PEOPLE

Clare Finnimore

Tuesday, 10 December 2013

The Britten Sinfonia’s principal violist shares the best advice she ever had

It’s vital to have an overall view of the piece before getting stuck in

David Takeno, my teacher at the Guildhall School in London, used to say that the first thing to do when learning a new piece was, ‘Lie in the bath and read the score.’ Spend time getting to know the work without the instrument; find the shape of the piece; see where the cues are and mark them in your own part; listen to a recording if possible. Practising a sonata without the piano part is meaningless because you can’t tell what your own part relates to, whether you’re accompanying the piano or vice versa. It’s vital to have an overall view of the piece before getting stuck into the nitty-gritty.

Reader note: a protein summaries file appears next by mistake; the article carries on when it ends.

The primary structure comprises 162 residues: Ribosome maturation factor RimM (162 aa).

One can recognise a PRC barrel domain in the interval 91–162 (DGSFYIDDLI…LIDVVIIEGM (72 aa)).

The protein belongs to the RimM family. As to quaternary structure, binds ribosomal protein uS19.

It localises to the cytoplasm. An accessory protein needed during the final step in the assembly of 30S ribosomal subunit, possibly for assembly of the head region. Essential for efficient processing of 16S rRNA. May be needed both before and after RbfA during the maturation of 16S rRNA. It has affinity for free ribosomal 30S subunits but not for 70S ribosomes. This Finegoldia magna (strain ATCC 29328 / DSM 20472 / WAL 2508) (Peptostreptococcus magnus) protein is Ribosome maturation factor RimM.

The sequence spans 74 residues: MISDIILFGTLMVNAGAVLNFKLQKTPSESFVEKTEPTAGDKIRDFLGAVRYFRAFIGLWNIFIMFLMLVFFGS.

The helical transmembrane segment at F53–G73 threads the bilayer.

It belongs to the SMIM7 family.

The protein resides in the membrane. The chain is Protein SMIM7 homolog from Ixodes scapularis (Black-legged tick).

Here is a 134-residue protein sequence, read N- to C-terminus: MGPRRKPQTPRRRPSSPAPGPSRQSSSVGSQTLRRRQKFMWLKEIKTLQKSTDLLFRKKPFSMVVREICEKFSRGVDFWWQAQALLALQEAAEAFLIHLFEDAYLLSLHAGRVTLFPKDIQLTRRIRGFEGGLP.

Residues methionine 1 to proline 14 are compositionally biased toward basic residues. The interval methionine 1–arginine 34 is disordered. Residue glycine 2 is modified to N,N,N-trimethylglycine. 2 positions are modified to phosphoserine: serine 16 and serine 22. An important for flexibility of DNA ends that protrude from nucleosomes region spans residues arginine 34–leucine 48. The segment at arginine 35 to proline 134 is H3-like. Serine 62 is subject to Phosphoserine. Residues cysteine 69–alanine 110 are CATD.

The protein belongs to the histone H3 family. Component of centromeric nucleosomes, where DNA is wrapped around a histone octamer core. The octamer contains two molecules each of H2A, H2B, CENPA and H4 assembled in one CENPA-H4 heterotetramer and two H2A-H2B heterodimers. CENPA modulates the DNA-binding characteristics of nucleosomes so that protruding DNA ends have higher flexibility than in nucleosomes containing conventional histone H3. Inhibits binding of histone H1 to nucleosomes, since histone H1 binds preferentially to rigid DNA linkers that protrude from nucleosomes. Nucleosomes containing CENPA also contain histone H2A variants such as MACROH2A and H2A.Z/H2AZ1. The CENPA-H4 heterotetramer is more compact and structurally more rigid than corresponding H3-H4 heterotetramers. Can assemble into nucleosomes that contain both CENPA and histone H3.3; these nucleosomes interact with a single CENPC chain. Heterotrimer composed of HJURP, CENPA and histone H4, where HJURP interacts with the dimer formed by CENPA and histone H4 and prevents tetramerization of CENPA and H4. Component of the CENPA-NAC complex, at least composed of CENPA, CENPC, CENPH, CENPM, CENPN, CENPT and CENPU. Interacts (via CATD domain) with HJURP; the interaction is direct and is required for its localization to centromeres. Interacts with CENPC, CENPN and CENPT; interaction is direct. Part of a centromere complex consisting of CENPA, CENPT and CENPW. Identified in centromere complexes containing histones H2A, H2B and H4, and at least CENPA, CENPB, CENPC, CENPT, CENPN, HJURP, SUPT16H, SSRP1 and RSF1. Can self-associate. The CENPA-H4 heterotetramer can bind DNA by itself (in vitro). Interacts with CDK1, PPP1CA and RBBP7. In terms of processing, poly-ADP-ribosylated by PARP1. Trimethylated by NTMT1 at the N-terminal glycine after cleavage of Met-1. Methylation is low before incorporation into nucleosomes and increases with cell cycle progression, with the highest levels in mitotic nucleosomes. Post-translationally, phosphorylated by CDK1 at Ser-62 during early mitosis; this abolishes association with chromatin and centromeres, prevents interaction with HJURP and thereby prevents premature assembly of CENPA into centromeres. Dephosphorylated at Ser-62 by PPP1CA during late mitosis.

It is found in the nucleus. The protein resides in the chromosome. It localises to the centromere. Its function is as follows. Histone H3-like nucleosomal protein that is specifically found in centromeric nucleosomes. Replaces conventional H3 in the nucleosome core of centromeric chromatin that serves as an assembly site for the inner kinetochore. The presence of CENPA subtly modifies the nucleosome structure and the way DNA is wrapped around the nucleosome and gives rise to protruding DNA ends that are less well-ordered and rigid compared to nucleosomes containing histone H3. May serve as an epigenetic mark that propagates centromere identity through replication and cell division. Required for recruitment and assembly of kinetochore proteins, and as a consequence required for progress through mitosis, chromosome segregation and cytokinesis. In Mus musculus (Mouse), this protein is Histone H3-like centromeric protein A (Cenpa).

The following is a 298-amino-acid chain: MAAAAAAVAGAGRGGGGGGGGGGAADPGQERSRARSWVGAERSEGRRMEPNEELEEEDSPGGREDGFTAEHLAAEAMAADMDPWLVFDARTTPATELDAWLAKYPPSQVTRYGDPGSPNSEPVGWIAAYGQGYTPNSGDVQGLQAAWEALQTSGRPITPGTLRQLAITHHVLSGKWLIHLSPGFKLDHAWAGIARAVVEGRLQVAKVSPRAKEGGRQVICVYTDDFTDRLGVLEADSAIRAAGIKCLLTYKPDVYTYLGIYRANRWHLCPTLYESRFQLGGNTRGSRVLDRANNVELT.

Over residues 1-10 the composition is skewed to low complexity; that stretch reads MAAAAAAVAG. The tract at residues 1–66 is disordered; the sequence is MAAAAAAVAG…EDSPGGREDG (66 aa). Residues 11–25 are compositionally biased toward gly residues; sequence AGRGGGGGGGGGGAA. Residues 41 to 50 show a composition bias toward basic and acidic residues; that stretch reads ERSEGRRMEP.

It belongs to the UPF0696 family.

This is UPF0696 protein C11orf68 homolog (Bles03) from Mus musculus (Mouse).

David also said, ‘Think of the person in the back row of the auditorium and project what you’re playing to them.’ It’s a state of mind. Making music is a process of sharing and giving. You can always project a pianissimo if you really mean it!

Photo: Thomas Skovsende

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